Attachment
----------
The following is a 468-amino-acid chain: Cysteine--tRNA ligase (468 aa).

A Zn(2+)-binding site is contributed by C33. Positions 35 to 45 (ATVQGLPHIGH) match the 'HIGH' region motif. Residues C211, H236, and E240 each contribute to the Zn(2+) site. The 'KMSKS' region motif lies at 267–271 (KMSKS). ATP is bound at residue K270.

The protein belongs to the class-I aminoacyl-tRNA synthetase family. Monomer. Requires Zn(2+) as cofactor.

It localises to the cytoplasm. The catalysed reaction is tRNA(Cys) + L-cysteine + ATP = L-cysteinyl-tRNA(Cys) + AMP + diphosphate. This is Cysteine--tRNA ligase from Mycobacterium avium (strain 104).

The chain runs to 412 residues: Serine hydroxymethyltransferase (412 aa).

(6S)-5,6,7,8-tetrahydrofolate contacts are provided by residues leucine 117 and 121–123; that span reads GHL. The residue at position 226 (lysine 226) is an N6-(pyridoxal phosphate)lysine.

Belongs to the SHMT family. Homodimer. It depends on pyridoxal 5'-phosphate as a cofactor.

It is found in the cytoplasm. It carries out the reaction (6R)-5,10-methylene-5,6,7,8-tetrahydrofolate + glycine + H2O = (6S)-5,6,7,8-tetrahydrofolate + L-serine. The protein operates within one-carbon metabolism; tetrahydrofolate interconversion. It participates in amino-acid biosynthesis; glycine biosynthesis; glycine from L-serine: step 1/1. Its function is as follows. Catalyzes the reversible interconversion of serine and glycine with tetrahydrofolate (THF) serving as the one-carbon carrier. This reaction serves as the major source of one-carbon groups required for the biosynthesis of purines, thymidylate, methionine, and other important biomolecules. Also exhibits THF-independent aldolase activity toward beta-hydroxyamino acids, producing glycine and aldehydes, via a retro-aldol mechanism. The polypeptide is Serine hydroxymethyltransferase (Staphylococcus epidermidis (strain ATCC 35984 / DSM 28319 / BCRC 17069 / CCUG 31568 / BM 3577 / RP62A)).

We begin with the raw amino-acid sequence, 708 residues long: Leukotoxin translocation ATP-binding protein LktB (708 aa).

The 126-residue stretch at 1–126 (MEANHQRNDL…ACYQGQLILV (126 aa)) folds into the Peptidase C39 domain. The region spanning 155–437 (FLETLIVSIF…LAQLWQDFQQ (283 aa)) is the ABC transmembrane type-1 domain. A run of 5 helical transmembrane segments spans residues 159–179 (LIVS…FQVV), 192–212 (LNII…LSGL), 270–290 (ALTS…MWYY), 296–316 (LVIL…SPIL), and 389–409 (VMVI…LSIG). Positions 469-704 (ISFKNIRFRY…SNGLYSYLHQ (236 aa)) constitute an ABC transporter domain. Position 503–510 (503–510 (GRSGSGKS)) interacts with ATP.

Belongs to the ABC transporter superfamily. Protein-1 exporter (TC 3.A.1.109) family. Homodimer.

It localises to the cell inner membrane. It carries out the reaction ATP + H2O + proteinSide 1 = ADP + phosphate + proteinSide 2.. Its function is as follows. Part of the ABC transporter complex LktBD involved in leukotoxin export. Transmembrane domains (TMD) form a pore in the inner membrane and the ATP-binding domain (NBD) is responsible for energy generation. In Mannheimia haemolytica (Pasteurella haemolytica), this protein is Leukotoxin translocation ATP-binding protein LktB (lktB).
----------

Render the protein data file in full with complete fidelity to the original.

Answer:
The following is a 468-amino-acid chain: Cysteine--tRNA ligase (468 aa).

A Zn(2+)-binding site is contributed by C33. Positions 35 to 45 (ATVQGLPHIGH) match the 'HIGH' region motif. Residues C211, H236, and E240 each contribute to the Zn(2+) site. The 'KMSKS' region motif lies at 267–271 (KMSKS). ATP is bound at residue K270.

The protein belongs to the class-I aminoacyl-tRNA synthetase family. Monomer. Requires Zn(2+) as cofactor.

It localises to the cytoplasm. The catalysed reaction is tRNA(Cys) + L-cysteine + ATP = L-cysteinyl-tRNA(Cys) + AMP + diphosphate. This is Cysteine--tRNA ligase from Mycobacterium avium (strain 104).

The chain runs to 412 residues: Serine hydroxymethyltransferase (412 aa).

(6S)-5,6,7,8-tetrahydrofolate contacts are provided by residues leucine 117 and 121–123; that span reads GHL. The residue at position 226 (lysine 226) is an N6-(pyridoxal phosphate)lysine.

Belongs to the SHMT family. Homodimer. It depends on pyridoxal 5'-phosphate as a cofactor.

It is found in the cytoplasm. It carries out the reaction (6R)-5,10-methylene-5,6,7,8-tetrahydrofolate + glycine + H2O = (6S)-5,6,7,8-tetrahydrofolate + L-serine. The protein operates within one-carbon metabolism; tetrahydrofolate interconversion. It participates in amino-acid biosynthesis; glycine biosynthesis; glycine from L-serine: step 1/1. Its function is as follows. Catalyzes the reversible interconversion of serine and glycine with tetrahydrofolate (THF) serving as the one-carbon carrier. This reaction serves as the major source of one-carbon groups required for the biosynthesis of purines, thymidylate, methionine, and other important biomolecules. Also exhibits THF-independent aldolase activity toward beta-hydroxyamino acids, producing glycine and aldehydes, via a retro-aldol mechanism. The polypeptide is Serine hydroxymethyltransferase (Staphylococcus epidermidis (strain ATCC 35984 / DSM 28319 / BCRC 17069 / CCUG 31568 / BM 3577 / RP62A)).

We begin with the raw amino-acid sequence, 708 residues long: Leukotoxin translocation ATP-binding protein LktB (708 aa).

The 126-residue stretch at 1–126 (MEANHQRNDL…ACYQGQLILV (126 aa)) folds into the Peptidase C39 domain. The region spanning 155–437 (FLETLIVSIF…LAQLWQDFQQ (283 aa)) is the ABC transmembrane type-1 domain. A run of 5 helical transmembrane segments spans residues 159–179 (LIVS…FQVV), 192–212 (LNII…LSGL), 270–290 (ALTS…MWYY), 296–316 (LVIL…SPIL), and 389–409 (VMVI…LSIG). Positions 469-704 (ISFKNIRFRY…SNGLYSYLHQ (236 aa)) constitute an ABC transporter domain. Position 503–510 (503–510 (GRSGSGKS)) interacts with ATP.

Belongs to the ABC transporter superfamily. Protein-1 exporter (TC 3.A.1.109) family. Homodimer.

It localises to the cell inner membrane. It carries out the reaction ATP + H2O + proteinSide 1 = ADP + phosphate + proteinSide 2.. Its function is as follows. Part of the ABC transporter complex LktBD involved in leukotoxin export. Transmembrane domains (TMD) form a pore in the inner membrane and the ATP-binding domain (NBD) is responsible for energy generation. In Mannheimia haemolytica (Pasteurella haemolytica), this protein is Leukotoxin translocation ATP-binding protein LktB (lktB).